Consider that a given seed has a 1-in-8 or  12.5% chance of appearing in the player’s seed queue excluding cases where that same color seed is the previous seed and when the previous 6 seeds are non-pink seeds. Recall that there are rules in place that prevent the same seed from appearing in the seed queue back-to-back; and that a pink seed will always be given after a min-drought of 6 non-pink seeds. Because of these rules, pink seeds actually have a slightly higher chance of appearing in the seed queue at 14.29%. Using these percentages as a basis, we have a simple way of interpreting the data in the charts above. If a non-pink seed is valued at 5.71%, like with the blue seed, yet you’ll get this seed 12.5% the time, then most of the time you get a blue seed will be in scenarios where you will not have a good use for it. Likewise, if the orange seed is useful 19.59% of the time and you will likely get this seed 12.5% of the time, you’ll likely need the orange seeds more than you’ll get them.





In my gameplay analysis on Starseed Pilgrim, I explain that the uneven or wrinkly design space of the seeds is the most interesting part of the game. The design space is uneven because properties that determine how the seeds interact are not applied to all the seeds. For example, ice and red seeds have the ability to override other blocks. That property is applied only to ¼ of the total seeds. This uneven properly is the main contributing factor that makes figuring out how to best use Starseeds in a given scenario so challenging. As is evident in Johnathan’s analysis there are many branching “if-thens” to consider when placing each seed. Unlike Tetris, where each piece is equally useful for filling in 4 squares of space in the play field and the challenge comes from properly fitting these pieces together, there are many scenarios and challenges in Starseed Pilgrim where certain seeds are useless. Wasting red and blue seeds is common in the high level strategies detailed by Johnathan. Setting green seeds out of the way is also common.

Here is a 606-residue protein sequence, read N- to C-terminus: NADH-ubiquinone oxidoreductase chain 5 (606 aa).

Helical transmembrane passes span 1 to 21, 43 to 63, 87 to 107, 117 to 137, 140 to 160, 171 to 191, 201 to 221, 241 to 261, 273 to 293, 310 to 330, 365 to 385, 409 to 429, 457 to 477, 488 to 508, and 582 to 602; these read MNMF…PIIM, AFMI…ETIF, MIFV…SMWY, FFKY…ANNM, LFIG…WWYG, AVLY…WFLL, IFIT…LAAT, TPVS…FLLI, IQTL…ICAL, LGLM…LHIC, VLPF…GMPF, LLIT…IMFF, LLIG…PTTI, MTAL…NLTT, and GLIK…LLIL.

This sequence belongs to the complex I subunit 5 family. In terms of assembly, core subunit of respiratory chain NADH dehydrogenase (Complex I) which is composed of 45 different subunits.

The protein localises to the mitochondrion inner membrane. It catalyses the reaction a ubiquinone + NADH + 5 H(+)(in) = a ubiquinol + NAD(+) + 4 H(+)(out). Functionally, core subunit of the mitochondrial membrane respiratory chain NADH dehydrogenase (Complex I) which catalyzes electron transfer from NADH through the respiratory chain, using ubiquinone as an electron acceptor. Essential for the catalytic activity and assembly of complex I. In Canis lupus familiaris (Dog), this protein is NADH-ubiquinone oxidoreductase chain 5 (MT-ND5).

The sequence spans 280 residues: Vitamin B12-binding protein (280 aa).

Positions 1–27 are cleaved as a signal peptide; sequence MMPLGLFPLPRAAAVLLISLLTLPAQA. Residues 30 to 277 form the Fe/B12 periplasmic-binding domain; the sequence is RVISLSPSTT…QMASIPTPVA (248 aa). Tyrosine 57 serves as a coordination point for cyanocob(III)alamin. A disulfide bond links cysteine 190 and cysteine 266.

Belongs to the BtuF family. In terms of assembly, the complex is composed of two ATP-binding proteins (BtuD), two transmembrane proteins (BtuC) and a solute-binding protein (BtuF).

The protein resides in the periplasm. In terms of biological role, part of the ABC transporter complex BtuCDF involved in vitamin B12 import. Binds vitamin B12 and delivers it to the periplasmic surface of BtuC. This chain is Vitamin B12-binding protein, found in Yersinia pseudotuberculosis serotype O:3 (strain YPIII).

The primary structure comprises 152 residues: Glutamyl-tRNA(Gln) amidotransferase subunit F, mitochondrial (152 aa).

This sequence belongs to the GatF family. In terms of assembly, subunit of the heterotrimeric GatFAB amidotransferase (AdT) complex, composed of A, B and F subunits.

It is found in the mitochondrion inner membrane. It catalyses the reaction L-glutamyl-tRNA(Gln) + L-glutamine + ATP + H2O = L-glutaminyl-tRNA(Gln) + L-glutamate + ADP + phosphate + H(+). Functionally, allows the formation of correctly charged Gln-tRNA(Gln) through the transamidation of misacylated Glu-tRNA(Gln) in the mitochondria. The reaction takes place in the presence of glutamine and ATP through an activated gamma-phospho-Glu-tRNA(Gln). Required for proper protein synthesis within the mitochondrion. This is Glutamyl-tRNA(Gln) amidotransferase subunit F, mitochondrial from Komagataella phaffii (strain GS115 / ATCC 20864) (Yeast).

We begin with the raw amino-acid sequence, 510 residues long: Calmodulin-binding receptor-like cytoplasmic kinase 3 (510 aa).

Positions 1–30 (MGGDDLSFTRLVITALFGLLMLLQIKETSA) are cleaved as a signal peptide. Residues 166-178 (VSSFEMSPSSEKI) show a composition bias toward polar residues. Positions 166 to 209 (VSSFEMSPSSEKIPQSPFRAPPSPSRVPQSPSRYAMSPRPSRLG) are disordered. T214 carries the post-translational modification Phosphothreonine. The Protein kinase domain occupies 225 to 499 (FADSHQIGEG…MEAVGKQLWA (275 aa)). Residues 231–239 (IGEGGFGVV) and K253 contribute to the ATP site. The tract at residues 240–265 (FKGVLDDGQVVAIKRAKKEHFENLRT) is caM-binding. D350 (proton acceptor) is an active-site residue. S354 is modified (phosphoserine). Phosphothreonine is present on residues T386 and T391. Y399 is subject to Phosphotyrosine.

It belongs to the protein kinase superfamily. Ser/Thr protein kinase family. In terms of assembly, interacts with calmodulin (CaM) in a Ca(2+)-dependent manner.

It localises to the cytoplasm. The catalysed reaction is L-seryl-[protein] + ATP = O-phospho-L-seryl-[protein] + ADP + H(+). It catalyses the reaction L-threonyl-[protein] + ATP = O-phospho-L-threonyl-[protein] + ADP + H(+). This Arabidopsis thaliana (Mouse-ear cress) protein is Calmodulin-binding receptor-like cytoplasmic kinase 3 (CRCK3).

Consider what the gameplay of Starseed Pilgrim would be like if the probability of getting each seed matched the data table above. The most any seed increased in probably would be orange by about 6%. And the most any seed decreased by is blue by about 6%. All the current arrangement of seeds in the seed queue would still be possible, the biggest difference would be that players would waste less seeds trying to play well according to any sub-objective they pursue.


There are two sides to this gameplay balance problem. As suggested above, we can change the probabilities of the seed queues so that the current gameplay strategies feature less waste and more useful seeds. Or we can consider changing the types of challenges in the gameplay so that the less useful seeds becomes more useful. There are many ideas discussed on the “Beyond” section of this site that would give the player new mechanics and strategies and ultimately shift the relative value of each seed. From sculptures, to floating seed pickups, to folded fleeting world challenges, all the details of these ideas can be found in the Beyond section. And some of the ideas will soon be playable in the expansion of Starseed Pilgrim so you can try them out yourself. I’m particularly curious to know what players think of the beyond-ideas before and after playing them.



by: Richard Terrell  @KirbyKid

March 3, 2014